Preferred Intelligence and Tennis Performance
Why do some players take great pleasure in rushing the net and others don’t? Why can one child patiently enjoy a three hour “moonball-fest” while it drives others nuts? Why can some players stay in the moment and close out an easy lead while others seemingly find a way to let the opponent back into the match?
Welcome to Brain Types. One’s general psychological differences should be carefully considered when developing a player’s preferred playing style. If you haven’t talked to your child’s coach yet about “who your child is and how they are wired, you are making a powerful mistake and most likely wasting precious time and money.
On and off the court, people fall into one of the sixteen combinations of personality profiles. By identifying one’s preference of each dichotomy, a four sided profile is acquired. The profile is made up of four opposing personality characteristics. They include:
- Judging -Perceiving
Each person is born with a genetic predisposing to favor one dichotomy over another.
Note: Just as one’s genetic pre-disposition or nature is important, so is each individuals cultivation or how they were nurtured. On the tennis court, each player applies their dominant preference through match play competition. Keep in mind that exceptions shadow every rule.
The following is a possible scenario of how preferred intelligence may play out for a tennis player. Let’s see how one’s preferred intelligence may affect one’s on-court performance style, strengths and weaknesses.
Extraversion: Since extraverts draw energy from action, they generally prefer to makes things happen with a proactive style of play. They often enjoy the socialization and harmony of good doubles.
Introversion: Introverts draw their energy through quiet reflection. In many cases they feel comfortable behind the baseline in a counter-puncher role. Because they are energy conserving by nature, Introverts repeatedly hesitate when they have the opponent vulnerable and miss opportunities to gain an on court positioning advantage. Introverts commonly prefer the solitude of singles over doubles.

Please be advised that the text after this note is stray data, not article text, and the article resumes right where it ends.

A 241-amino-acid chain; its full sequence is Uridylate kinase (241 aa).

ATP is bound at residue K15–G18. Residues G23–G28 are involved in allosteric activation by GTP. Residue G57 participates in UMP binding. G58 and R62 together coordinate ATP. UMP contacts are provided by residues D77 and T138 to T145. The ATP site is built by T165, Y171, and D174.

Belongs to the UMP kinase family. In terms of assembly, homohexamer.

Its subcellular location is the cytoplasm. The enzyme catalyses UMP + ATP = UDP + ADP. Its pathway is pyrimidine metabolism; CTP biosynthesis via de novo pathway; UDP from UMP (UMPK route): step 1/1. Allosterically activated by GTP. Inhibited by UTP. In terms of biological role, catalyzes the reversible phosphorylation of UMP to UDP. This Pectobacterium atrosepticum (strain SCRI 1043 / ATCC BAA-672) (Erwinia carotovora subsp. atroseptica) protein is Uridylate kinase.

Sensing: Sensates make on court decisions based on concrete evidence. They enjoy details and facts. Sensates only rush the net after they have digested all the necessary data and have deemed it acceptable behavior to attack. Playing it safe is the logical protocol on court for a sensate.
Intuition: Intuitive players have a deeper level of trust for their hunches. They rely on their sixth sense or their gut instincts. Often an intuitive would say “I had a feeling they were choking so I attacked!”Intuitive players would be wise to apply intelligent between point rituals versus winging it.
Thinking: Thinkers are more detached from the emotional climate of the match. Systematic Logic wins over random shot selection choices. Being truthful is preferred over being tactful so thinkers generally have no problem with on court confrontations.
Feeling: Feelers express emotions easily on the tennis court. They frequently are heard verbalizing their feelings in match play. Feelers express empathy towards an opponent performing badly and in many cases is easy prey to the drama of a crafty opponent’s gamesmanship.
Judging: Judgers enjoy predictability, as well as routines and rituals. They repeatedly take satisfaction in running the same old boring winning patterns over and over again. They rely on percentage play performance to gain the upper hand.
Perceiving: Perceivers habitually enjoy the freedom to be spontaneous. On the doubles court, perceivers unknowingly surprise their partner as much as the opponents. Perceivers are comfortable adapting and applying a wide range of secondary shots and patterns. Since a perceivers mind is generally found in the future versus the present, they commonly have a hard time closing out leads.
So, who are you? More importantly, who is your child?
Parents, keep in mind that a ridged ISTJ parent with a freedom loving ENFP child will see the world differently and problem solve differently. These children aren’t being defiant; they are simply not wired like you. Better coaching and better parenting demands that we get into their world versus trying to change them into our way of thinking.
Interested in being a better tennis parent? Start by down loading The Tennis Parents Bible and receive your two FREE e-booklets “The Match Chart Collection”, and “How to Attract a College Tennis Scholarship” Click Here
For more information on Brain Typing go to Jon Niednagel’s web site: www.Braintypes.com
Contact Frank for details regarding your child’s Customized Personal 25-page Evaluation session at: FGSA@earthlink.net, (949)933-8163